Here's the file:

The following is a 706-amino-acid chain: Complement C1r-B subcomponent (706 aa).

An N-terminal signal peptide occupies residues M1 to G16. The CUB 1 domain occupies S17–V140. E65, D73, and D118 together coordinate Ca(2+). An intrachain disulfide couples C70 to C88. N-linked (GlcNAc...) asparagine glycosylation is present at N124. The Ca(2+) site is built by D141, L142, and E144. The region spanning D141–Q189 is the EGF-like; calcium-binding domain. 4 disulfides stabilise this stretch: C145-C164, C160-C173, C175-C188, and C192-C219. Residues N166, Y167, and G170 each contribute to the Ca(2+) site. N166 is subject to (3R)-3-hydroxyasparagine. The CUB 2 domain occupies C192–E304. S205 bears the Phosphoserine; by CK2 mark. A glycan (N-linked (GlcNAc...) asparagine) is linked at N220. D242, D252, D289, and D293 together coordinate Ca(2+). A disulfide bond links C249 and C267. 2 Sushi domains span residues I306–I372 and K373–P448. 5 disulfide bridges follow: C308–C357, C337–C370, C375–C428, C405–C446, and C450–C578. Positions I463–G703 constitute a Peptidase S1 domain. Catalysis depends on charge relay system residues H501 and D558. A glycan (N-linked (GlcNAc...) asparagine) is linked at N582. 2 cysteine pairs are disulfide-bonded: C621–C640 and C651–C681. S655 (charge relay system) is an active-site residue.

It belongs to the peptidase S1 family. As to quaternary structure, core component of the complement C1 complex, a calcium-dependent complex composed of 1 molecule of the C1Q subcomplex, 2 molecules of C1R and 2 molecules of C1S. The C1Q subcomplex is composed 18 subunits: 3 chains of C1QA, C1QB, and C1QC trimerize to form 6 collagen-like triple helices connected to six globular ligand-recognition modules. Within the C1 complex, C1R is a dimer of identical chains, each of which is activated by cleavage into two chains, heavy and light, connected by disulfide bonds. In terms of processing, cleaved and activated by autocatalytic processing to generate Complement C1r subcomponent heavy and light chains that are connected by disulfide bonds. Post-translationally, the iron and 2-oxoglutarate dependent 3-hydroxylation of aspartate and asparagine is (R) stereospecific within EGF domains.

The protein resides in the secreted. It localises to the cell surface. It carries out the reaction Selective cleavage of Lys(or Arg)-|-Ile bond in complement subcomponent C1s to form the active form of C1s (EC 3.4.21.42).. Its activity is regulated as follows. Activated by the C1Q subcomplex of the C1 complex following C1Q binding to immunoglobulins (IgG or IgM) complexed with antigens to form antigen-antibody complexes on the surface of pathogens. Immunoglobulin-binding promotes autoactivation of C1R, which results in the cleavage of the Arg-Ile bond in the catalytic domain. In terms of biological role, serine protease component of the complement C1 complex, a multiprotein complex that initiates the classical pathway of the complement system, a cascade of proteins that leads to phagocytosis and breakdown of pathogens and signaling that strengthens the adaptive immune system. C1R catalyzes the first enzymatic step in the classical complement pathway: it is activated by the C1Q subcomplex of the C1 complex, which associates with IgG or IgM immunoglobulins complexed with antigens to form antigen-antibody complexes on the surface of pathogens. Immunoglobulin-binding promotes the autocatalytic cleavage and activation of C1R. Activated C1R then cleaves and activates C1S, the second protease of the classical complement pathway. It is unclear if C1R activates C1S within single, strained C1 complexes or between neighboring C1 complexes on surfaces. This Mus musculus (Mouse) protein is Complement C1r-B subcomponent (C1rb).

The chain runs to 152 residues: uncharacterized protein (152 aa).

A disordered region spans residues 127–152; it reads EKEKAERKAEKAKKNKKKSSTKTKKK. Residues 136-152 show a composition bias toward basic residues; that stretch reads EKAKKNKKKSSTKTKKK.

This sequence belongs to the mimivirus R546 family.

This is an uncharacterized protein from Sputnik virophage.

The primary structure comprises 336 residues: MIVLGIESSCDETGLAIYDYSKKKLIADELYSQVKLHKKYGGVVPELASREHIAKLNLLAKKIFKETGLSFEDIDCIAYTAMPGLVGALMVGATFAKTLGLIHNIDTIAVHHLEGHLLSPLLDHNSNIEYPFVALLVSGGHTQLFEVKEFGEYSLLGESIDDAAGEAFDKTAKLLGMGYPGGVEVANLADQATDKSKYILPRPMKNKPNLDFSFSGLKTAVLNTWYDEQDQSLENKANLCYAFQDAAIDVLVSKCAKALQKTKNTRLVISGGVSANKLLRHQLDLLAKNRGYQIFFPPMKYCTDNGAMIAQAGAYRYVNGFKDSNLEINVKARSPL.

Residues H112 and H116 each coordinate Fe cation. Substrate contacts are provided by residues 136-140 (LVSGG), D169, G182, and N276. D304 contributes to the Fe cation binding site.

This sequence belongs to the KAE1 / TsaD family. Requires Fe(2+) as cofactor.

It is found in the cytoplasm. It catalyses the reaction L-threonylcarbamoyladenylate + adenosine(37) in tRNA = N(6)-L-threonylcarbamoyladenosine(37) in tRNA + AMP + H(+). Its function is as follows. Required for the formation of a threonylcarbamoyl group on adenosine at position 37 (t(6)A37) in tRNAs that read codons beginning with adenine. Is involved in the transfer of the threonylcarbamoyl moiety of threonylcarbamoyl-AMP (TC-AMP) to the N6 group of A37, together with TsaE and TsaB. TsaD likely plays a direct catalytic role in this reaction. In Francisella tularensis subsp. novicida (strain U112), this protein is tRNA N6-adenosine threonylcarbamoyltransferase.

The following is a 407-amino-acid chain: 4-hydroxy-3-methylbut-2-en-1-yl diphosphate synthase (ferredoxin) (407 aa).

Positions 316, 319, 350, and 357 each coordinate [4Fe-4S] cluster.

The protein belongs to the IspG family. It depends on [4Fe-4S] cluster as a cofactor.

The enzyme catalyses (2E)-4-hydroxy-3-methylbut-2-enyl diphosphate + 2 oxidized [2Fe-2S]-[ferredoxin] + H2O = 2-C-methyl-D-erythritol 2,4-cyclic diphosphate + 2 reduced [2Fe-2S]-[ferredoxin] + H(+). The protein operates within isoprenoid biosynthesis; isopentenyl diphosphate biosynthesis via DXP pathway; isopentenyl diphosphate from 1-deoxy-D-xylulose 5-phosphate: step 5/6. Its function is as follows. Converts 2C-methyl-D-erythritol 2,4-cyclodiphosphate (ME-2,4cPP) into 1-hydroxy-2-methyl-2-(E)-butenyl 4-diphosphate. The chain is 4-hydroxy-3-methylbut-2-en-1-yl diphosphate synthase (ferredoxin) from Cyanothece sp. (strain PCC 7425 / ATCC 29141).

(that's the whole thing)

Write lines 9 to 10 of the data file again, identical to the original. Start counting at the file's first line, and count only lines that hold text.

The primary structure comprises 336 residues: MIVLGIESSCDETGLAIYDYSKKKLIADELYSQVKLHKKYGGVVPELASREHIAKLNLLAKKIFKETGLSFEDIDCIAYTAMPGLVGALMVGATFAKTLGLIHNIDTIAVHHLEGHLLSPLLDHNSNIEYPFVALLVSGGHTQLFEVKEFGEYSLLGESIDDAAGEAFDKTAKLLGMGYPGGVEVANLADQATDKSKYILPRPMKNKPNLDFSFSGLKTAVLNTWYDEQDQSLENKANLCYAFQDAAIDVLVSKCAKALQKTKNTRLVISGGVSANKLLRHQLDLLAKNRGYQIFFPPMKYCTDNGAMIAQAGAYRYVNGFKDSNLEINVKARSPL.

Residues H112 and H116 each coordinate Fe cation. Substrate contacts are provided by residues 136-140 (LVSGG), D169, G182, and N276. D304 contributes to the Fe cation binding site.